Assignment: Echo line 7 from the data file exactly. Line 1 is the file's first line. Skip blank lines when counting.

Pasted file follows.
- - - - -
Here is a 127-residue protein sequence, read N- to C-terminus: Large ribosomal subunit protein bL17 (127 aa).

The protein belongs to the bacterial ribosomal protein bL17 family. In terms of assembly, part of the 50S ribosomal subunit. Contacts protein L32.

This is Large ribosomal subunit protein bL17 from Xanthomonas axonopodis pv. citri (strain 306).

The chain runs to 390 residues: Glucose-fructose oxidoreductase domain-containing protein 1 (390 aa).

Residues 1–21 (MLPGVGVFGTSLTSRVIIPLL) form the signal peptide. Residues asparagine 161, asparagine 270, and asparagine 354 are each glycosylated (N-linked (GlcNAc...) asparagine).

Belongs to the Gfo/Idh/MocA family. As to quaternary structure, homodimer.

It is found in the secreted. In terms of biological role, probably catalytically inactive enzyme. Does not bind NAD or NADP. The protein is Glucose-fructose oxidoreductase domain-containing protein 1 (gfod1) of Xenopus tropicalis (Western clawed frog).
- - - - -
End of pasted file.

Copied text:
It is found in the secreted. In terms of biological role, probably catalytically inactive enzyme. Does not bind NAD or NADP. The protein is Glucose-fructose oxidoreductase domain-containing protein 1 (gfod1) of Xenopus tropicalis (Western clawed frog).